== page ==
Yarmouth garden feeds the community, educates children
YARMOUTH — The economy has prompted some people to grow their own vegetables, but those involved with the Yarmouth Community Garden also participate for educational purposes, a sense of community and the opportunity to help those in need.
Marjorie Stone, rental plot coordinator, said the economy may be part of the reason for the growth she has seen since last year, but most gardeners enjoy the educational benefits for their children and the community atmosphere they experience.
"The people who participate in the garden say even more than the tough times, it is an opportunity to teach their children, a chance to give back to the community and a way to build friendships," Stone said.
Since its inception in 2003, the garden's 25 rental plots have increased to 145. Stone said there are three sections: a renters garden with 100-square-foot plots, a community plot that raises food for those in need, and a children's garden to teach about gardening.
The renters section costs $25 for Yarmouth residents and $35 for non-residents. Stone said in addition to Yarmouth residents, some people come from North Yarmouth, Cumberland and Falmouth. The money helps underwrite stipends for three staff members and is used for gardening supplies. Stone said the garden is an independent financial entity, but is associated with the Yarmouth Community Services.
The Community Plot grows food for those in need. Stone said the goods donated in 2003 weighed almost 200 pounds, but by 2008, nearly 3,000 pounds of food were distributed to Yarmouth Food Pantry, Meals on Wheels, Bartlett Circle, the Falls Apartments and to individual families.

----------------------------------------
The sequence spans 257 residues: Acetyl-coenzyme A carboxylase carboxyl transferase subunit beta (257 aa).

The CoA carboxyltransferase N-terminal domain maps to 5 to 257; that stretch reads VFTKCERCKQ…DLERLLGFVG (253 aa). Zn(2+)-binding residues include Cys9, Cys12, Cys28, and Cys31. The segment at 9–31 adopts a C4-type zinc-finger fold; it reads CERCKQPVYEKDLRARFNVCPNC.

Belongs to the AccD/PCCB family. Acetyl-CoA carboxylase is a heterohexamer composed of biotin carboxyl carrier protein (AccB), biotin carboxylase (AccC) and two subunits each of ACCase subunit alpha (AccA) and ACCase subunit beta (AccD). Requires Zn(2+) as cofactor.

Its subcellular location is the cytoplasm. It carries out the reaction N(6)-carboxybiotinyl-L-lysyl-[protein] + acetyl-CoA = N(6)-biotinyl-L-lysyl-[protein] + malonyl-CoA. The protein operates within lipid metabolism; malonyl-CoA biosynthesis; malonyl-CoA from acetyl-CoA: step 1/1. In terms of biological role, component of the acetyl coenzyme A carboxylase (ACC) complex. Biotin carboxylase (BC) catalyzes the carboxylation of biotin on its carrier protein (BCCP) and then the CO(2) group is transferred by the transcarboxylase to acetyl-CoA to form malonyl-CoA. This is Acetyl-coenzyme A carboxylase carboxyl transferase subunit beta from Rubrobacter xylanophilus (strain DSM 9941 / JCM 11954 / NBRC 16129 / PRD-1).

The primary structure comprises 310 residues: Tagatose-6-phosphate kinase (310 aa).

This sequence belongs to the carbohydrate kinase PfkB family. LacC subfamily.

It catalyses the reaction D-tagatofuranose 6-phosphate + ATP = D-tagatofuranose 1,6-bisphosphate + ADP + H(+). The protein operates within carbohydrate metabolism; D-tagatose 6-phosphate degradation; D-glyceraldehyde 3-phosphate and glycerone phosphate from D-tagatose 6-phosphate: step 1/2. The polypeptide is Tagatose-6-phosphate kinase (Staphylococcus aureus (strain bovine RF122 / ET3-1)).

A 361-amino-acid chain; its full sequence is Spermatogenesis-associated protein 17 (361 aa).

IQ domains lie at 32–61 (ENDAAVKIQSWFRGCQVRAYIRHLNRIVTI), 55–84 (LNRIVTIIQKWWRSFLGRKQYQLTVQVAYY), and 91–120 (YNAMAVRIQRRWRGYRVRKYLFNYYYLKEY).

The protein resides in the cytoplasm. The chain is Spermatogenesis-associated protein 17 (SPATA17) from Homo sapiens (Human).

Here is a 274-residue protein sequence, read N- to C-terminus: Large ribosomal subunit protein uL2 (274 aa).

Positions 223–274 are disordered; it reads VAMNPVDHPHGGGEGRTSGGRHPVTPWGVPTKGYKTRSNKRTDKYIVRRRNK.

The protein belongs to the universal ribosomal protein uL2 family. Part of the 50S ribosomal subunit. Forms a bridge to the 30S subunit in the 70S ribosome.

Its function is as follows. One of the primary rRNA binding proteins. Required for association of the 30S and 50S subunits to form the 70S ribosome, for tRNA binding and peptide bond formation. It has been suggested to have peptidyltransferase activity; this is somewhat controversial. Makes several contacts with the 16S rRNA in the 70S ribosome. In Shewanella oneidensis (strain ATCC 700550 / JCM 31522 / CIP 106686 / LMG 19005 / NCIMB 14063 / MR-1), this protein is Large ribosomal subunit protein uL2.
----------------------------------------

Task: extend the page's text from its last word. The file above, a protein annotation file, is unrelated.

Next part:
"Everything we grow in the Community Plot is weighed and reported to the Plant-a-Row for the Hungry organization," she said. "We are one of the largest contributors in Cumberland County."
The Children's Garden is in its third season and is dedicated to helping children learn how to grow flowers and vegetables. Christine Slader, the coordinator, said two eight-week programs – the Roots program for children ages 4 to 6, and Shoots program for children ages 6 to 9 – use games, songs and activities to teach about gardening and planting.
"I incorporate stories, art projects and gardening to teach the children about the idea of a community surrounding the garden," Slader said.
Slader said the Yarmouth library will set up a Story Walk using "The Sunflower House" by Eve Bunting in and around the garden this summer. The book will be a way for Slader to teach the children an interdisciplinary unit on sunflowers using art by Vincent Van Gogh, reading poems about sunflowers, teaching them the anatomy of a sunflower and planting the flower.
The children also pick flowers and deliver them to area nursing homes, to people who are shut-in, or to their elderly relatives.
"We want to teach them how nurturing a garden can be, and teach them how to reach out to the community," Slader said.
In order to help community members throughout the year, Stone said she is in the process of applying for grants to extend the crop mix into the fall and winter months.
"People need fresh produce all year and we would like to help," she said. "We could work with the school system or the Food Pantry to store or freeze produce, that way people can benefit year round."
She said a root cellar or storage facility would be helpful to keep the potatoes, onions, beets and other vegetables that could be used throughout the winter.
"What is so great about this garden is the amount of new people renting each year," Stone said. "There is a sense of community that is unbelievable."
The Yarmouth Community Garden is on East Main Street, about a mile beyond Estabrook's and just before the Transfer Station, on the left.